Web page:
Recommendations for this week:

  1. Highly recommend this video created by Phil Libin, the co-founder of Evernote and recently the mmhmm app, to explain the motivation behind the new app’s name. The mmhmm app has been generating a lot of buzzes recently but its name sounds ridiculous to many people. In this video, Phil describes his philosophy of the naming: A ridiculous yet interesting name is way better than a boring one. It is better to create a product that is loved by someone and hated by some others than a product that nobody cares about. Besides, mmhmm is really fun to use. If you haven’t tried it out yet, you should!
  2. The Passion Economy and the Future of Work. We are in a world that the definition of jobs has changed significantly, and the process has been accelerating since the pandemic. In the new world, individuality is respected and encouraged, and people could and should earn their living from their individuality.
  3. Defining Interactive Ecommerce – Pinduoduo [53 slides] – Recommendation driven China e-commerce”. Pinduoduo is a miracle: Imagine the chance of someone in the US builds a second Amazon in only 3-4 years, which is what Pinduoduo has done in China. This detailed report gives great insights into why Pinduoduo could make a dent in a market with a strong incumbent.
  4. An article about Steve Blank’s Customer Development Manifesto. I love Steve Blank’s opinion that “A Startup Is a Temporary Organization Designed to Search for A Repeatable and Scalable Business Model”. Can’t agree more!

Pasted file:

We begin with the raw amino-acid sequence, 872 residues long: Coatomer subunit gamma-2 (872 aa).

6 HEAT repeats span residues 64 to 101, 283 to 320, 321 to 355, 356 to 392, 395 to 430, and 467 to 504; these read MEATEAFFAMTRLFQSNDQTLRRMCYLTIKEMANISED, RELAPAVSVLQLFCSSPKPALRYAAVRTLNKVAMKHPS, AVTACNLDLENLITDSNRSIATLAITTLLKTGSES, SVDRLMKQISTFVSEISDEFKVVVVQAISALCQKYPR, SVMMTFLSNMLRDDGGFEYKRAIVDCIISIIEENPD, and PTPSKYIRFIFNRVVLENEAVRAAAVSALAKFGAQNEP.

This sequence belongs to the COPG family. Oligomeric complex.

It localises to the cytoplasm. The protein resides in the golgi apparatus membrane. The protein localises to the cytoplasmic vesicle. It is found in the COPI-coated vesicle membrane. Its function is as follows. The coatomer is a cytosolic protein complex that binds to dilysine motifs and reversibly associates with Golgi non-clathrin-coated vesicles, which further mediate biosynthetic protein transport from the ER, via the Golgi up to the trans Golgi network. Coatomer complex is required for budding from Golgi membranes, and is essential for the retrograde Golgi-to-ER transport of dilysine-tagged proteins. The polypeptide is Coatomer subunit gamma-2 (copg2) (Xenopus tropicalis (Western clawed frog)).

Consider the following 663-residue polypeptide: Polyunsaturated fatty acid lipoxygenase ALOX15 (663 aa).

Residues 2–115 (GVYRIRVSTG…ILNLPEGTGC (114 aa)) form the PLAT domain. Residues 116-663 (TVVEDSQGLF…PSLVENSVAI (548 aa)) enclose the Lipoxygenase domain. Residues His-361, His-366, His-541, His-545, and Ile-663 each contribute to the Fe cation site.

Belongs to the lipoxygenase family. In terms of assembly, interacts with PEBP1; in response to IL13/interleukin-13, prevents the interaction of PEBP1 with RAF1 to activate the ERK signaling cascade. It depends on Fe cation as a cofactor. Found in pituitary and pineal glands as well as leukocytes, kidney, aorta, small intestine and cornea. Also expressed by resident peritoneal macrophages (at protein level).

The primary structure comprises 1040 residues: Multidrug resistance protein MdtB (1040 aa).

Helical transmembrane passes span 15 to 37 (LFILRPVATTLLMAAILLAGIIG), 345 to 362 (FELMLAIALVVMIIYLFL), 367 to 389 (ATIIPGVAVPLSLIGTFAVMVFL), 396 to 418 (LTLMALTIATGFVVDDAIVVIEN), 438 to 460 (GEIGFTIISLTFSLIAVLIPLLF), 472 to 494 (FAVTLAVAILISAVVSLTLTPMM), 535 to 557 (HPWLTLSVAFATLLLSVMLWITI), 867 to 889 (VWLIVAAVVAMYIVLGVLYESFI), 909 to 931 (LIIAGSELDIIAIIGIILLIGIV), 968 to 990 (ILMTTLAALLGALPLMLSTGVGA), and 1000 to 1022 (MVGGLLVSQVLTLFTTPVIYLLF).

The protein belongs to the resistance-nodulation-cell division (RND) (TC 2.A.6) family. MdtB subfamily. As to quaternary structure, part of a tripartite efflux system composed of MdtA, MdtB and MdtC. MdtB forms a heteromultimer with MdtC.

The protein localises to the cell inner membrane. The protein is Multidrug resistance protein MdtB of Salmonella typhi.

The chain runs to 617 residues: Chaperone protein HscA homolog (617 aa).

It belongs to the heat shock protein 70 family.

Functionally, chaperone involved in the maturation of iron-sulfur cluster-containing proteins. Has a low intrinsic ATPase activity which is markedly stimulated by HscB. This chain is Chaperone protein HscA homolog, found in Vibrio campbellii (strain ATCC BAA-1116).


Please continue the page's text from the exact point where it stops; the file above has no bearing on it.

Funny tweets:

  1. Impressive commit history. Hope you won’t start to count tiles next time when you take showers!

Other interesting facts:

  1. In 1901, President Theodore Roosevelt officially named the Executive Mansion the “White House” . This is much later than I thought.
  2. This is a 393-years old Greenland Shark that was located in the Arctic Ocean. It’s been wandering the ocean since 1627. It is the oldest living vertebrate known on the planet.

Conan’s Newsletter: No. 1


  1. Startup CEO: This is a great book about startup management and is very useful for people who are first-time CEOs or aspire to be CEO one day but don’t have any experience yet.


  1. Software-as-a-Service (SaaS) startups have been following a roller-coaster this year. The SaaS companies had rapid devaluation in the face of a global pandemic, but the valuation went up significantly after it became clear that SaaS may be benefited from the pandemic
  2. Roadmap to a SaaS IPO: how to unicorn your way to $100M revenue
    1. This is a useful article on the growth trajectory of SaaS companies. One useful information from the article is the T2D3 rule. From $2M, you need triple the revenue for two years and double the revenue for three years to reach the $100M revenue mark.

Artificial Intelligence

  1. TikTok and the Sorting Hat
    1. A great article by Eugene Wei on how TikTok became a phenomenon worldwide. One interesting idea of the article is one of the key things for the success of TikTok outside China is that it used algorithms to break the cultural barrier. More and more Chinese companies were trying to follow TikTok. At the end of the article, Eugene mentioned non of the engineers in the NewsDog App, a popular news app in India, could speak the local language. 
  2. Here’s why Apple believes it’s an AI leader—and why it says critics have it all wrong
    1.  This article demystifies Apple’s AI efforts, which is least well-known among the big five (a.k.a Facebook, Amazon, Apple, Netflix, and Google or FAANG). John Giannandrea (JG), the head of AI at Apple, was the lead of Google AI before he took the job. We had a short overlap before he left and he was very popular among the AI team in Google.

Interesting Things

  1. Here is an interesting tweet from Jeff Dean about the metrics system in the US v.s rest of the world. There are only three countries in the world using the imperial metric system.
  2. A really fun tweet about another usage of excavating shovels .
  3. See Japanese Shibuya city from a first-person game view